Monday, June 30, 2008

When Is a Person a Person?

This is pulled directly from the ruling of the United States Court of Appeals for the Eighth Circuit, No. 05-3093.

In its opposition to the motion for preliminary injunction, the State introduced portions of the Act’s legislative history1 and several affidavits. The legislative history includes testimony from several women who had obtained abortions in South Dakota and felt their decisions would have been better informed if they had received from their abortion providers the information required by § 7. In addition, the legislative history includes testimony from experts such as Marie Peeters-Ney, M.D., a physician and geneticist, explaining the scientific basis for the disclosure required by § 7(1)(b) that “the abortion will terminate the life of a whole, separate, unique, living human being.” Dr. Peeters-Ney testified that use of the term “human being” was accurate because:
Becoming a member of our species is conferred immediately upon conception. At the moment of conception a human being with 46 chromosomes comes into existence. These chromosomes, the organization, the chromosomal pattern is specifically human. The RNA, the messenger protein, the proteins are distinctly human proteins. So this new human being is a member of our species, and humanity is not acquired sometime along the path, it occurs right at conception.
Senate State Affairs Comm. Hearing at 25. Dr. Peeters-Ney also stated that an embryo or fetus is whole in the sense that “[a]ll the genetic information sufficient and necessary to mature, and the information that is needed for this human being’s entire life is present at the time of conception”; that it is “separate from the mother” because “[t]he genetic program is totally complete and this human being will mature according to his or her own program”; and that it is unique because it has “a totally unique genetic code.” (pg. 6)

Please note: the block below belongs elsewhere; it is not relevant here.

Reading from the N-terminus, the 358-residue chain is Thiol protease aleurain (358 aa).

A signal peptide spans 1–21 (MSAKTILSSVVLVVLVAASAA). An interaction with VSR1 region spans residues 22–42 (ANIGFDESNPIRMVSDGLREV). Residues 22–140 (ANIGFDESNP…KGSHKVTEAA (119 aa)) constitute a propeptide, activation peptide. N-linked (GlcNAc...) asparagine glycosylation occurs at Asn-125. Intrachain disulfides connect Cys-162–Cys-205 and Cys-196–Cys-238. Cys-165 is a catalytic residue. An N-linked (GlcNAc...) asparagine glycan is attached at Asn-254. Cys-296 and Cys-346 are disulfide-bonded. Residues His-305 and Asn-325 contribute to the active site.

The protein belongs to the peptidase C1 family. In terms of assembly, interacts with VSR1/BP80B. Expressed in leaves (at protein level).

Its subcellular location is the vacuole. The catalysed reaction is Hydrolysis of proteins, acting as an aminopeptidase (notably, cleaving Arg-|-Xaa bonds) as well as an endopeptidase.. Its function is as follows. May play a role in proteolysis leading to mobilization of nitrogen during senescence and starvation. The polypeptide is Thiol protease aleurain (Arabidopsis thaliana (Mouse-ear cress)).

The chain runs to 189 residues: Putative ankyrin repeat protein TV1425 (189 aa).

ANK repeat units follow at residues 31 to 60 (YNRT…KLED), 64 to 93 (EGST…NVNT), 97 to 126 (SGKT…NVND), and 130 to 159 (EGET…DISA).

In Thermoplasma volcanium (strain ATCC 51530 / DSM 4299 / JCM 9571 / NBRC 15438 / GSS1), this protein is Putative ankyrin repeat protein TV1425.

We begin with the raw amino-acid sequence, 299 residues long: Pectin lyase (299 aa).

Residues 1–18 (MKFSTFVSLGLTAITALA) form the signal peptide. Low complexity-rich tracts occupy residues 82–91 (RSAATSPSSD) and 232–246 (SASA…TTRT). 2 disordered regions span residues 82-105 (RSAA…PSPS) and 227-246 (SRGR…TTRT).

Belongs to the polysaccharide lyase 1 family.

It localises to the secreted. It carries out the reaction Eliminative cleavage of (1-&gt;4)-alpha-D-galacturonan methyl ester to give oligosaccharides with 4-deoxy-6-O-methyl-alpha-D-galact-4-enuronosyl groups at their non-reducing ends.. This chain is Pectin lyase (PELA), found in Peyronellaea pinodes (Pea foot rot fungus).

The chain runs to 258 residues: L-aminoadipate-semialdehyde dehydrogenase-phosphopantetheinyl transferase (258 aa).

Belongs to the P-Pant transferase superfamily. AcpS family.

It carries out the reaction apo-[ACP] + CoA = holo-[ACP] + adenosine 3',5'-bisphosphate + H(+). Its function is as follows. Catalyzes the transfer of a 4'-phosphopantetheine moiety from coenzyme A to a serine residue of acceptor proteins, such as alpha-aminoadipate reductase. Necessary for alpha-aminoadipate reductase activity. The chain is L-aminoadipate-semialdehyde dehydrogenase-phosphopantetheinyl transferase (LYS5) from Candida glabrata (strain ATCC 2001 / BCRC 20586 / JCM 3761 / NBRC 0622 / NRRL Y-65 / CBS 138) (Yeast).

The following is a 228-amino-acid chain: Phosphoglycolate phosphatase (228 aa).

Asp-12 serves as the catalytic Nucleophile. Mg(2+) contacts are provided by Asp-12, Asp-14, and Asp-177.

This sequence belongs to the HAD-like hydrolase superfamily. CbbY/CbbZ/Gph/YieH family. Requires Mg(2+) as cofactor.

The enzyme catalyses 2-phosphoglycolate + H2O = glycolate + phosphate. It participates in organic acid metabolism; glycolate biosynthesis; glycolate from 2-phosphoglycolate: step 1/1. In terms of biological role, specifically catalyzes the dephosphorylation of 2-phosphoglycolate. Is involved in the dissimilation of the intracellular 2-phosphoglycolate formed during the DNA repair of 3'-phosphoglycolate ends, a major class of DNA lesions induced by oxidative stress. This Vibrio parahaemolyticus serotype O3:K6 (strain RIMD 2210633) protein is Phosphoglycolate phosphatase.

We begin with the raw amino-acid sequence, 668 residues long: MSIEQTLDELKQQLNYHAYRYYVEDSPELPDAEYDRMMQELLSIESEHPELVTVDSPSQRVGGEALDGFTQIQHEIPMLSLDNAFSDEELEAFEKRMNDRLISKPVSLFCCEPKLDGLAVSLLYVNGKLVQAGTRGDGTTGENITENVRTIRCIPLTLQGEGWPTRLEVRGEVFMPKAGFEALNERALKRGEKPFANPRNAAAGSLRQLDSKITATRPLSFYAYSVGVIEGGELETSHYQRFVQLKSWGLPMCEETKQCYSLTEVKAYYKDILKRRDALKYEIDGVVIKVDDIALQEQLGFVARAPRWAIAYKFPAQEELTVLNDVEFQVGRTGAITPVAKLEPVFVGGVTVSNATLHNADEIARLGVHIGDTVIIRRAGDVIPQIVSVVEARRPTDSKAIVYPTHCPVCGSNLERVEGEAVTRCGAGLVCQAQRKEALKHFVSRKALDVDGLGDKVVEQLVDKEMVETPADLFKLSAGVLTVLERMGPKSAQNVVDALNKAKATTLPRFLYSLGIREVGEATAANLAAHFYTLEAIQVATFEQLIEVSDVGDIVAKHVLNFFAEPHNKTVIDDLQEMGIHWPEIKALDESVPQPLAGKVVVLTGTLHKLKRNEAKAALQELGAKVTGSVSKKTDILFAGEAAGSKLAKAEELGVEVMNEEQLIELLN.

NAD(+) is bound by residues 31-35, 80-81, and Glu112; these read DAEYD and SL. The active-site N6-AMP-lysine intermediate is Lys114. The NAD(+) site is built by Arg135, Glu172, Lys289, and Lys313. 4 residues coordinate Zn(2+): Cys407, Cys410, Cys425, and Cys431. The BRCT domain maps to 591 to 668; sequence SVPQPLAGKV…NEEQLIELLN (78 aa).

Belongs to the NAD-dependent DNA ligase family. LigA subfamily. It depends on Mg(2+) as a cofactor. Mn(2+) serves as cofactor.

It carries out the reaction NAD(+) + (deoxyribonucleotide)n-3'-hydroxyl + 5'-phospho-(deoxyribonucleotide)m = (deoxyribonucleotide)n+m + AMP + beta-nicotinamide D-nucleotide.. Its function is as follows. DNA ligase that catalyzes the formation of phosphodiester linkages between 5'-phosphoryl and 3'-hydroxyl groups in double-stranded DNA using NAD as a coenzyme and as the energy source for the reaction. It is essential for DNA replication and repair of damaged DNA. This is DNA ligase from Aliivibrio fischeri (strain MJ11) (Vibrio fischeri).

The State’s evidence suggests that the biological sense in which the embryo or fetus is whole, separate, unique and living should be clear in context to a physician, cf. Gonzales, 127 S. Ct. at 1627 (“[B]y common understanding and scientific terminology, a fetus is a living organism while within the womb, whether or not it is viable outside the womb.”), and Planned Parenthood submitted no evidence to oppose that conclusion. (pg. 19)
Finally, this biological information about the fetus is at least as relevant to the patient’s decision to have an abortion as the gestational age of the fetus, which was deemed to be relevant in Casey. See 505 U.S. at 882. As a result, Planned Parenthood cannot meet even the less rigorous requirement to show a fair chance of prevailing, much less the more rigorous requirement applicable here to show that it is likely to prevail, on the merits of its claim that the disclosure required by § 7(1)(b) is untruthful, misleading or not relevant to the decision to have an abortion. (pg.19)

1 comment:

Joel Stephan said...

Wow. That looks pretty encouraging.